What’s a straight commission pay plan for? To motivate sales representatives? Keep compensation in proportion with the company’s bottom line? Or perhaps enable owners to scale back their commitment to a rep when sales plummet?
Recently, ProSales invited the more than 3,000 members of its LinkedIn group to weigh in on the question of 100% commissions. We received dozens of comments but no agreement. Here’s a run-down of the major points that came up during the discussion.
Concern: 100% commission makes sales reps dollar-driven and less attentive to customer relationships
The trick here, many respondents noted, is managing employees whose long-term focus would likely be based on quick sales rather than long-term relationships. “Too many factors influence what someone buys,” said Daryl Lucien, director of sales and marketing at B&B Distributors in Elyria, Ohio. “Your pay plan isn’t one of them.” He contended that the best sales representatives bring in accounts by forging relationships rather than lunging for the cash.
Establishing these relationships is often the work of a combination of phone calls, e-mails and in-person visits, others agreed. “The industry standard is 10 touches for a positive result,” said Indianapolis-based sales rep. Thomas Petty. And that’s not sustainable on straight commission, he said: “You’ll go broke working.”
Mike Momb, technical director at Hansen Pole Buildings in Browns Valley, Minn., disagreed. His sales team’s focus is solely selling—no public relations, no collections, and no post-sale service—and they can work from home. “We are blessed with too many leads, not enough quality sales people,” he said. “Most sales people prefer to go for the low-hanging fruit. They just throw out lots of bait on the surface of the lake, but do not use a rod, reel, line or hook, and expect the fish to jump into their boat.”
But what if certain sales aren’t worth making?
Richard Kahn, sales manager at Feldman Wood Products in Garden City Park, N.J., argued that a straight commission structure works only if the sales rep’s cut comes from the profits. “The bottom line is what truly matters to the business owner or the sales manager who is responsible for the overall profits and losses of the company,” he said. He said he has refused sales because it won’t meet the company’s minimum margin requirement.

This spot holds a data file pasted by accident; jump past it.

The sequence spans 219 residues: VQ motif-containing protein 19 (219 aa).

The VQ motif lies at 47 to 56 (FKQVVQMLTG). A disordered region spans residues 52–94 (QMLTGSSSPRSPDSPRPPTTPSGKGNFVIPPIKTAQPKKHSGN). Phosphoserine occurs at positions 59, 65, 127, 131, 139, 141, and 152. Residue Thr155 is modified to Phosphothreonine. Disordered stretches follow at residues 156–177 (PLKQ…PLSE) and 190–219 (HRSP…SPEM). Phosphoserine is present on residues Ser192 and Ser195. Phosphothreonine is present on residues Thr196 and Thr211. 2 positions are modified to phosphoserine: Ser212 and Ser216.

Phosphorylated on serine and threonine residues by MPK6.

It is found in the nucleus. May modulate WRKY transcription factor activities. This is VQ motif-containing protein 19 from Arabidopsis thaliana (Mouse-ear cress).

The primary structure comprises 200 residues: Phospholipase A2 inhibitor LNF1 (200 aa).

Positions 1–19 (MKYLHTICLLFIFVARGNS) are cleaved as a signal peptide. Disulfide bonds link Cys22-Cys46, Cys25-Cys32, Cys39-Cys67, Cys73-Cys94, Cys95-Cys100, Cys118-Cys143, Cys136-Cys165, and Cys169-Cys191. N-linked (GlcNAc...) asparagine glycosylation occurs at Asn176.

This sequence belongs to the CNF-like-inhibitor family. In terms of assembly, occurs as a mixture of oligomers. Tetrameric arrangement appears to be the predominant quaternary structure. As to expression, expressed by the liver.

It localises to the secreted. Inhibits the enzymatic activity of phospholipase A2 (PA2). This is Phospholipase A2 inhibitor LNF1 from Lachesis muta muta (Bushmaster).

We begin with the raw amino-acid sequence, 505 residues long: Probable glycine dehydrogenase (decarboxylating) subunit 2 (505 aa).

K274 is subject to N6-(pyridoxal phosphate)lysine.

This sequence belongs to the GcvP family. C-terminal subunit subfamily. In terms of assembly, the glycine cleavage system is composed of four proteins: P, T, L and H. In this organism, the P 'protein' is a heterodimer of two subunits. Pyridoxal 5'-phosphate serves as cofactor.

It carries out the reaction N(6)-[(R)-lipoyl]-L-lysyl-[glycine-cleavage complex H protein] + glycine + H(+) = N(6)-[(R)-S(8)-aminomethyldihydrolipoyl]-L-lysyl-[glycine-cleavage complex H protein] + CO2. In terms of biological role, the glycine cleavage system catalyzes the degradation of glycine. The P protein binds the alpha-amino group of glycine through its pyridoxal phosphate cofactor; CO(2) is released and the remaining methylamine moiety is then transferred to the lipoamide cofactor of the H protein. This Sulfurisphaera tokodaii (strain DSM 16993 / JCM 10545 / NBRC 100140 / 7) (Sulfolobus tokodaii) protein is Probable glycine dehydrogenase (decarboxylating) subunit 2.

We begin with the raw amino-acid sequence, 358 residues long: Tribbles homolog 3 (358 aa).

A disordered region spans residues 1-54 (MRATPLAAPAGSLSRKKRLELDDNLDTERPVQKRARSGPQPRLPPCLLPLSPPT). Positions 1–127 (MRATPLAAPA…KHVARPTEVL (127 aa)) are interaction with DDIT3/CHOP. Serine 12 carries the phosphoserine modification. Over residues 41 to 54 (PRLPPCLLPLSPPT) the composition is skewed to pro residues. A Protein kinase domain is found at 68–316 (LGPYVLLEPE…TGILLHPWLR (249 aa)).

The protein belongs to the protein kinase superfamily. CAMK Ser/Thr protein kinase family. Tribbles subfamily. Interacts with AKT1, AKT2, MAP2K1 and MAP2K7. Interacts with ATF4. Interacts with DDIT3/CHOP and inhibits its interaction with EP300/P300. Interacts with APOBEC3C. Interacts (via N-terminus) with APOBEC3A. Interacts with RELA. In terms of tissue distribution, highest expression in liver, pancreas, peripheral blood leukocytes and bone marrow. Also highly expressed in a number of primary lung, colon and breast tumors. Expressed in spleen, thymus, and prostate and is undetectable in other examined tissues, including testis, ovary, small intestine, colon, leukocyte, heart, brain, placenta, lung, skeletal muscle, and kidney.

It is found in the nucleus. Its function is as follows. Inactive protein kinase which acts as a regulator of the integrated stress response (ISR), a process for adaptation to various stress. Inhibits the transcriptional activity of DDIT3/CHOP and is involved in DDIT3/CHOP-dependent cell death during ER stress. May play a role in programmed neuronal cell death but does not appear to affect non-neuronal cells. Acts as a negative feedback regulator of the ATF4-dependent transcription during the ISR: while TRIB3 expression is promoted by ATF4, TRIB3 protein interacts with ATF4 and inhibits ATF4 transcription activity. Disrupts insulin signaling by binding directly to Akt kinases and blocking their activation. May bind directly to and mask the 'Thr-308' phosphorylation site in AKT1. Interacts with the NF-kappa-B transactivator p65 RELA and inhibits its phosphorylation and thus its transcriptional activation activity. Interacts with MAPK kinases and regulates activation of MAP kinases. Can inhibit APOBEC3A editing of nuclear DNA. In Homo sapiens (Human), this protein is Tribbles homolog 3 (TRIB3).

Many respondents indicated that a base salary plus performance-based commissions allowed sales reps to focus on maintaining profitable, long-term relationships while still promoting new connections. “I tell my guys all the time, ‘you sell yourself first, your company second and your product third,’” said Mike Catalina, the general manager at Huttig Building Products’ Newington, Conn., branch.
Payment plans are situation-, location-, and relationship-based
While some respondents saw straight commission as an opportunity for sales reps to reap the full benefits of their labor, others argued that straight commission might not be livable in some markets—or even a fair trade for employees who are asked to do operational tasks.
Michael Hall, a self-employed residential designer near Orlando, Fla., said the concept rests on a balance of expectations. “If the company offers 100% commission, they expect/want the aggressive 100% salesperson. It is that simple,” Hall said. “If they want 1/3 public relations, 1/3 sales, and 1/3 collections, then base plus commission might be in order.”
For some operations, these kinds of extra tasks are becoming the norm. Brad Wanzenberg, vice president at Deerfield Builders Supply Co. near Fort Lauderdale, Fla., said his company often requires the sales team to assist with contract management, collections, quoting and purchasing. “There is no feasible or ethical way an organization could ask a commission-only salesperson to execute these tasks,” he said. “As invaluable as they are, they detract from the time required to prospect, price, and close.”
Yet other respondents explained that 100% commission represents a measure of faith taken in the sales representative, some going further to say that straight commission often equates to independent contracting, regardless of one’s official title.
Ultimately, it depends on who is doing the analysis, said Doug Gilbert, property manager at 1st Choice Property Management near Fort Meyers, Fla. “As an owner, I looked at sales people as a necessary evil,” he commented. “As a manager, you have to identify the producers and weed out the low performers, and as a salesman, I had to constantly remind operations that the customer is boss.”